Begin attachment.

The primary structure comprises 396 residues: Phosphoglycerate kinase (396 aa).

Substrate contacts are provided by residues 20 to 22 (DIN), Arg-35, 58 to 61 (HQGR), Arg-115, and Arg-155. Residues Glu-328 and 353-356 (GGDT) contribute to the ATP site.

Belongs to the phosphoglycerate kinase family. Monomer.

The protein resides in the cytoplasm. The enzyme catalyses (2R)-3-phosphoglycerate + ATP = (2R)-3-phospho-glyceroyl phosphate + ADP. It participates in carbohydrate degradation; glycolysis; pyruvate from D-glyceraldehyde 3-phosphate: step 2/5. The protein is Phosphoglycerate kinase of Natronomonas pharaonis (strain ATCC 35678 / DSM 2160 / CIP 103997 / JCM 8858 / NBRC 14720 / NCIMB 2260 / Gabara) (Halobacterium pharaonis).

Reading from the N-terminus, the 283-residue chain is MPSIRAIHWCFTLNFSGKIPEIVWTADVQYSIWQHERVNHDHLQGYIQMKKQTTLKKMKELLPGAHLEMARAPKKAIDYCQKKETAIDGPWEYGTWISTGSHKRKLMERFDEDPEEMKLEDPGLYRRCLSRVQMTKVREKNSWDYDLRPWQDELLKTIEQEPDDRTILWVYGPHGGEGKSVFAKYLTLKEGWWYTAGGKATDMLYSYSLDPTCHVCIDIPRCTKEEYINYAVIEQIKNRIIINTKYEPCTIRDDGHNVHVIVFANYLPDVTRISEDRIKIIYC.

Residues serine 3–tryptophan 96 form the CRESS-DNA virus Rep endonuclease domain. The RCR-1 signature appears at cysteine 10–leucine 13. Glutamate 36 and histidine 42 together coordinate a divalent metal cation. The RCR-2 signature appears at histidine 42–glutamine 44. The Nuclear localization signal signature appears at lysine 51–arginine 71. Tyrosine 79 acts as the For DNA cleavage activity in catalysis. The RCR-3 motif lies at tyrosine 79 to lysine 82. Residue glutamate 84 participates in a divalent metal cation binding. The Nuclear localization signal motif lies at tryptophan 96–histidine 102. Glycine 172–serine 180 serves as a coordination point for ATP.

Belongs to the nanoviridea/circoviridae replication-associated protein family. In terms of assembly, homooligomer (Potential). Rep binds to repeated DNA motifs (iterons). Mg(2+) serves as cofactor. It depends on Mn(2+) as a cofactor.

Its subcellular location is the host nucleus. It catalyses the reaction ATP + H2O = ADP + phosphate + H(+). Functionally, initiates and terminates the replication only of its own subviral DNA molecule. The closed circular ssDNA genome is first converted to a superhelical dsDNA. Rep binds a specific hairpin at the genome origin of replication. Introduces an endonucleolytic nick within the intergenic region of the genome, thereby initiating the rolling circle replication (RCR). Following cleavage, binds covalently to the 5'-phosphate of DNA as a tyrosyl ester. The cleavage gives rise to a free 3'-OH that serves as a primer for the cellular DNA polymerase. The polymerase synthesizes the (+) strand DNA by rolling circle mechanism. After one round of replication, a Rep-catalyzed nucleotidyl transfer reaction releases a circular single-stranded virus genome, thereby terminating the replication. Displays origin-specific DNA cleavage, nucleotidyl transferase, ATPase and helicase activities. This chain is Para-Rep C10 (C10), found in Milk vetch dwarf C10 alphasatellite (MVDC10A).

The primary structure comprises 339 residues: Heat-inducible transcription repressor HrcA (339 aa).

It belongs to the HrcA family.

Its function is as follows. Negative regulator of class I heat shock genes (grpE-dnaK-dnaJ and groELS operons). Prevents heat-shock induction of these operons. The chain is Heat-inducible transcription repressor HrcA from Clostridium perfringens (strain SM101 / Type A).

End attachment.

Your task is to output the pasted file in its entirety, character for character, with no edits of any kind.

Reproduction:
The primary structure comprises 396 residues: Phosphoglycerate kinase (396 aa).

Substrate contacts are provided by residues 20 to 22 (DIN), Arg-35, 58 to 61 (HQGR), Arg-115, and Arg-155. Residues Glu-328 and 353-356 (GGDT) contribute to the ATP site.

Belongs to the phosphoglycerate kinase family. Monomer.

The protein resides in the cytoplasm. The enzyme catalyses (2R)-3-phosphoglycerate + ATP = (2R)-3-phospho-glyceroyl phosphate + ADP. It participates in carbohydrate degradation; glycolysis; pyruvate from D-glyceraldehyde 3-phosphate: step 2/5. The protein is Phosphoglycerate kinase of Natronomonas pharaonis (strain ATCC 35678 / DSM 2160 / CIP 103997 / JCM 8858 / NBRC 14720 / NCIMB 2260 / Gabara) (Halobacterium pharaonis).

Reading from the N-terminus, the 283-residue chain is MPSIRAIHWCFTLNFSGKIPEIVWTADVQYSIWQHERVNHDHLQGYIQMKKQTTLKKMKELLPGAHLEMARAPKKAIDYCQKKETAIDGPWEYGTWISTGSHKRKLMERFDEDPEEMKLEDPGLYRRCLSRVQMTKVREKNSWDYDLRPWQDELLKTIEQEPDDRTILWVYGPHGGEGKSVFAKYLTLKEGWWYTAGGKATDMLYSYSLDPTCHVCIDIPRCTKEEYINYAVIEQIKNRIIINTKYEPCTIRDDGHNVHVIVFANYLPDVTRISEDRIKIIYC.

Residues serine 3–tryptophan 96 form the CRESS-DNA virus Rep endonuclease domain. The RCR-1 signature appears at cysteine 10–leucine 13. Glutamate 36 and histidine 42 together coordinate a divalent metal cation. The RCR-2 signature appears at histidine 42–glutamine 44. The Nuclear localization signal signature appears at lysine 51–arginine 71. Tyrosine 79 acts as the For DNA cleavage activity in catalysis. The RCR-3 motif lies at tyrosine 79 to lysine 82. Residue glutamate 84 participates in a divalent metal cation binding. The Nuclear localization signal motif lies at tryptophan 96–histidine 102. Glycine 172–serine 180 serves as a coordination point for ATP.

Belongs to the nanoviridea/circoviridae replication-associated protein family. In terms of assembly, homooligomer (Potential). Rep binds to repeated DNA motifs (iterons). Mg(2+) serves as cofactor. It depends on Mn(2+) as a cofactor.

Its subcellular location is the host nucleus. It catalyses the reaction ATP + H2O = ADP + phosphate + H(+). Functionally, initiates and terminates the replication only of its own subviral DNA molecule. The closed circular ssDNA genome is first converted to a superhelical dsDNA. Rep binds a specific hairpin at the genome origin of replication. Introduces an endonucleolytic nick within the intergenic region of the genome, thereby initiating the rolling circle replication (RCR). Following cleavage, binds covalently to the 5'-phosphate of DNA as a tyrosyl ester. The cleavage gives rise to a free 3'-OH that serves as a primer for the cellular DNA polymerase. The polymerase synthesizes the (+) strand DNA by rolling circle mechanism. After one round of replication, a Rep-catalyzed nucleotidyl transfer reaction releases a circular single-stranded virus genome, thereby terminating the replication. Displays origin-specific DNA cleavage, nucleotidyl transferase, ATPase and helicase activities. This chain is Para-Rep C10 (C10), found in Milk vetch dwarf C10 alphasatellite (MVDC10A).

The primary structure comprises 339 residues: Heat-inducible transcription repressor HrcA (339 aa).

It belongs to the HrcA family.

Its function is as follows. Negative regulator of class I heat shock genes (grpE-dnaK-dnaJ and groELS operons). Prevents heat-shock induction of these operons. The chain is Heat-inducible transcription repressor HrcA from Clostridium perfringens (strain SM101 / Type A).